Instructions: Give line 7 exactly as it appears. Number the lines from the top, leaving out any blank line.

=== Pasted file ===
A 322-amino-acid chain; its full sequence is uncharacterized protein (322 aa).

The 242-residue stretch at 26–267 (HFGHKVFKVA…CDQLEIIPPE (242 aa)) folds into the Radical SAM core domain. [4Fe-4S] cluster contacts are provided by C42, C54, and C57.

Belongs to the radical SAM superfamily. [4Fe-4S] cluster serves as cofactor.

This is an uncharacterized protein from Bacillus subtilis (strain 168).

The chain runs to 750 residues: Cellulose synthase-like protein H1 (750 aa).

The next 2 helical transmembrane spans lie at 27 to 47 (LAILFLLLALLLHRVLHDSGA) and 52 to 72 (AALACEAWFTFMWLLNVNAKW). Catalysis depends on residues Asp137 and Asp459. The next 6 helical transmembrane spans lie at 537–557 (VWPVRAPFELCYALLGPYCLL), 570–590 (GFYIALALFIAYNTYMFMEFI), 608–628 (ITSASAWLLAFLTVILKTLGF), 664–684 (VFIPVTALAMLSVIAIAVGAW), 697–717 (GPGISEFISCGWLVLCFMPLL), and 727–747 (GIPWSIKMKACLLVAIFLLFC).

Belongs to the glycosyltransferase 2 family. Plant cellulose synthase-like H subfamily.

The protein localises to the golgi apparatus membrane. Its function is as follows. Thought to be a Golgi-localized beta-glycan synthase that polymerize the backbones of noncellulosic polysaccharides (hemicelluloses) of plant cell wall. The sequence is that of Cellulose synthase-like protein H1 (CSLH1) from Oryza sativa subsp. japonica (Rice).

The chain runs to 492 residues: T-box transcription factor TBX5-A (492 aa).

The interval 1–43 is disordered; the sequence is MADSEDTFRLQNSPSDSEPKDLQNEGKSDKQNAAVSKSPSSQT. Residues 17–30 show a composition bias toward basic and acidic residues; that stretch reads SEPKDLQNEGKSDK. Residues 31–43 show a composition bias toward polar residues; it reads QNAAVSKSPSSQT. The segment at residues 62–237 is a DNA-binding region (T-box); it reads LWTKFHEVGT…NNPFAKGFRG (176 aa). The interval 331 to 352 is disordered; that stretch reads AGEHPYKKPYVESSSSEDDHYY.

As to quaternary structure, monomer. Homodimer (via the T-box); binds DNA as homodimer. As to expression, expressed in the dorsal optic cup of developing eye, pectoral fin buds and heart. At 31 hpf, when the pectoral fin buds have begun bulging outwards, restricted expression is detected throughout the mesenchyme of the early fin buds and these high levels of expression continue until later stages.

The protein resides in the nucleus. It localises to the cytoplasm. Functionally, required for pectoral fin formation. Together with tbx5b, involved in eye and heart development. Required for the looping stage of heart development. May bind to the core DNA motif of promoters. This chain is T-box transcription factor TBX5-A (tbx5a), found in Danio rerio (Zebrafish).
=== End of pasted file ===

Belongs to the glycosyltransferase 2 family. Plant cellulose synthase-like H subfamily.